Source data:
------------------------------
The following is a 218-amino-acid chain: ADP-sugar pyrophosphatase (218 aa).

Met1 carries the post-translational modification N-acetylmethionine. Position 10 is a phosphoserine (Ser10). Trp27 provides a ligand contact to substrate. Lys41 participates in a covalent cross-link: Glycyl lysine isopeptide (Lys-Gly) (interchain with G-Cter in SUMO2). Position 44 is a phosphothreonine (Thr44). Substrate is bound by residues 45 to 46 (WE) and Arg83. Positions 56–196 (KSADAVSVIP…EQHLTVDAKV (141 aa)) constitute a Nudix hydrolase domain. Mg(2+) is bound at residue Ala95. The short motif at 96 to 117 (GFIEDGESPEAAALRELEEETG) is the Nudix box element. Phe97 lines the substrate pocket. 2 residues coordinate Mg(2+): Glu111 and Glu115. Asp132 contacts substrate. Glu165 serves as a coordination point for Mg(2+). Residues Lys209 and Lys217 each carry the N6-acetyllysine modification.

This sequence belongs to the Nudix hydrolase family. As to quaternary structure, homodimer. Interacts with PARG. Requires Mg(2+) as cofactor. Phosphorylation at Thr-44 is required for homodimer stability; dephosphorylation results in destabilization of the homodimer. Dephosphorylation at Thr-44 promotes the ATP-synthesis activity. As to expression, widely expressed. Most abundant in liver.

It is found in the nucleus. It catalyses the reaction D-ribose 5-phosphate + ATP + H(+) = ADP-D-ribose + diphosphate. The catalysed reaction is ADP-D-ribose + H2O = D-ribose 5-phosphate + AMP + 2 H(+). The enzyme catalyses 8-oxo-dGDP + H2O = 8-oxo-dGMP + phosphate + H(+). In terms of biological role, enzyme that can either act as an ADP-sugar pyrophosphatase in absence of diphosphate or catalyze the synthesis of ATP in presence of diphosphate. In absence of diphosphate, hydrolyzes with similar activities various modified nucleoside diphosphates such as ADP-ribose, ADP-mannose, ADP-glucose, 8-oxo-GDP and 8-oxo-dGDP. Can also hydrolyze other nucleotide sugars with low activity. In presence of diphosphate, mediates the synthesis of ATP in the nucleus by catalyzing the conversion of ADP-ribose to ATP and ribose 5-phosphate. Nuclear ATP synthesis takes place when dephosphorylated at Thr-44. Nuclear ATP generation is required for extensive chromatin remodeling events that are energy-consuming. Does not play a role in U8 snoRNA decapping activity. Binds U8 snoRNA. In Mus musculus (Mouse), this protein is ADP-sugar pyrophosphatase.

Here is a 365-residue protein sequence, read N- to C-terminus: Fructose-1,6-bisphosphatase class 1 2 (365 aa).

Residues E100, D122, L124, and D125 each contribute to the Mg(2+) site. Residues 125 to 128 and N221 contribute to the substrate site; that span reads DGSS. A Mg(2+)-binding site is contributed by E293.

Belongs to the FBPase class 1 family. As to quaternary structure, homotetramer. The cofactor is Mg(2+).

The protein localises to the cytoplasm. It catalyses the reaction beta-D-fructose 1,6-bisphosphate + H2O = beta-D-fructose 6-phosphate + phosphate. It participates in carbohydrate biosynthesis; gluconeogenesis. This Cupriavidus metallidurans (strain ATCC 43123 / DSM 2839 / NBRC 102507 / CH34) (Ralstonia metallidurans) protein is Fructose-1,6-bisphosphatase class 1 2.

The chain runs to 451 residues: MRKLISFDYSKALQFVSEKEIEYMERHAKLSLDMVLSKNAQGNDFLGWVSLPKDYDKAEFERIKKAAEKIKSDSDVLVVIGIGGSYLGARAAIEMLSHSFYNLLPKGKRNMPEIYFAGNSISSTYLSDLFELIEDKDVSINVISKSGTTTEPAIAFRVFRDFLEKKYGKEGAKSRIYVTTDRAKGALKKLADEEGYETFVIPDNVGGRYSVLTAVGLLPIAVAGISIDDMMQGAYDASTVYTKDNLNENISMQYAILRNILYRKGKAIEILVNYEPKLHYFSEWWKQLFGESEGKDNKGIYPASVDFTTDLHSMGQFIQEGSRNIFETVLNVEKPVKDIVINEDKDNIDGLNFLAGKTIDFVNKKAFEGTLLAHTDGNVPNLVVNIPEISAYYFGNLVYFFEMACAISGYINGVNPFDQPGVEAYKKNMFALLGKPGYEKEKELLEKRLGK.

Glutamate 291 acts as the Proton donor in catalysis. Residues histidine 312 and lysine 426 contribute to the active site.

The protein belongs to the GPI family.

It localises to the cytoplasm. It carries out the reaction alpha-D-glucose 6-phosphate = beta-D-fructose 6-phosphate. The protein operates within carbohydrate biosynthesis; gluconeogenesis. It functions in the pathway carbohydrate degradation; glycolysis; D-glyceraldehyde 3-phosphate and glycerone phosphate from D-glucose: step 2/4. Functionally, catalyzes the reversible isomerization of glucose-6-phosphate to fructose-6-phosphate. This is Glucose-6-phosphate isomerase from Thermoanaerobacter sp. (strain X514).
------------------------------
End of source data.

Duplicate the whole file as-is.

The following is a 218-amino-acid chain: ADP-sugar pyrophosphatase (218 aa).

Met1 carries the post-translational modification N-acetylmethionine. Position 10 is a phosphoserine (Ser10). Trp27 provides a ligand contact to substrate. Lys41 participates in a covalent cross-link: Glycyl lysine isopeptide (Lys-Gly) (interchain with G-Cter in SUMO2). Position 44 is a phosphothreonine (Thr44). Substrate is bound by residues 45 to 46 (WE) and Arg83. Positions 56–196 (KSADAVSVIP…EQHLTVDAKV (141 aa)) constitute a Nudix hydrolase domain. Mg(2+) is bound at residue Ala95. The short motif at 96 to 117 (GFIEDGESPEAAALRELEEETG) is the Nudix box element. Phe97 lines the substrate pocket. 2 residues coordinate Mg(2+): Glu111 and Glu115. Asp132 contacts substrate. Glu165 serves as a coordination point for Mg(2+). Residues Lys209 and Lys217 each carry the N6-acetyllysine modification.

This sequence belongs to the Nudix hydrolase family. As to quaternary structure, homodimer. Interacts with PARG. Requires Mg(2+) as cofactor. Phosphorylation at Thr-44 is required for homodimer stability; dephosphorylation results in destabilization of the homodimer. Dephosphorylation at Thr-44 promotes the ATP-synthesis activity. As to expression, widely expressed. Most abundant in liver.

It is found in the nucleus. It catalyses the reaction D-ribose 5-phosphate + ATP + H(+) = ADP-D-ribose + diphosphate. The catalysed reaction is ADP-D-ribose + H2O = D-ribose 5-phosphate + AMP + 2 H(+). The enzyme catalyses 8-oxo-dGDP + H2O = 8-oxo-dGMP + phosphate + H(+). In terms of biological role, enzyme that can either act as an ADP-sugar pyrophosphatase in absence of diphosphate or catalyze the synthesis of ATP in presence of diphosphate. In absence of diphosphate, hydrolyzes with similar activities various modified nucleoside diphosphates such as ADP-ribose, ADP-mannose, ADP-glucose, 8-oxo-GDP and 8-oxo-dGDP. Can also hydrolyze other nucleotide sugars with low activity. In presence of diphosphate, mediates the synthesis of ATP in the nucleus by catalyzing the conversion of ADP-ribose to ATP and ribose 5-phosphate. Nuclear ATP synthesis takes place when dephosphorylated at Thr-44. Nuclear ATP generation is required for extensive chromatin remodeling events that are energy-consuming. Does not play a role in U8 snoRNA decapping activity. Binds U8 snoRNA. In Mus musculus (Mouse), this protein is ADP-sugar pyrophosphatase.

Here is a 365-residue protein sequence, read N- to C-terminus: Fructose-1,6-bisphosphatase class 1 2 (365 aa).

Residues E100, D122, L124, and D125 each contribute to the Mg(2+) site. Residues 125 to 128 and N221 contribute to the substrate site; that span reads DGSS. A Mg(2+)-binding site is contributed by E293.

Belongs to the FBPase class 1 family. As to quaternary structure, homotetramer. The cofactor is Mg(2+).

The protein localises to the cytoplasm. It catalyses the reaction beta-D-fructose 1,6-bisphosphate + H2O = beta-D-fructose 6-phosphate + phosphate. It participates in carbohydrate biosynthesis; gluconeogenesis. This Cupriavidus metallidurans (strain ATCC 43123 / DSM 2839 / NBRC 102507 / CH34) (Ralstonia metallidurans) protein is Fructose-1,6-bisphosphatase class 1 2.

The chain runs to 451 residues: MRKLISFDYSKALQFVSEKEIEYMERHAKLSLDMVLSKNAQGNDFLGWVSLPKDYDKAEFERIKKAAEKIKSDSDVLVVIGIGGSYLGARAAIEMLSHSFYNLLPKGKRNMPEIYFAGNSISSTYLSDLFELIEDKDVSINVISKSGTTTEPAIAFRVFRDFLEKKYGKEGAKSRIYVTTDRAKGALKKLADEEGYETFVIPDNVGGRYSVLTAVGLLPIAVAGISIDDMMQGAYDASTVYTKDNLNENISMQYAILRNILYRKGKAIEILVNYEPKLHYFSEWWKQLFGESEGKDNKGIYPASVDFTTDLHSMGQFIQEGSRNIFETVLNVEKPVKDIVINEDKDNIDGLNFLAGKTIDFVNKKAFEGTLLAHTDGNVPNLVVNIPEISAYYFGNLVYFFEMACAISGYINGVNPFDQPGVEAYKKNMFALLGKPGYEKEKELLEKRLGK.

Glutamate 291 acts as the Proton donor in catalysis. Residues histidine 312 and lysine 426 contribute to the active site.

The protein belongs to the GPI family.

It localises to the cytoplasm. It carries out the reaction alpha-D-glucose 6-phosphate = beta-D-fructose 6-phosphate. The protein operates within carbohydrate biosynthesis; gluconeogenesis. It functions in the pathway carbohydrate degradation; glycolysis; D-glyceraldehyde 3-phosphate and glycerone phosphate from D-glucose: step 2/4. Functionally, catalyzes the reversible isomerization of glucose-6-phosphate to fructose-6-phosphate. This is Glucose-6-phosphate isomerase from Thermoanaerobacter sp. (strain X514).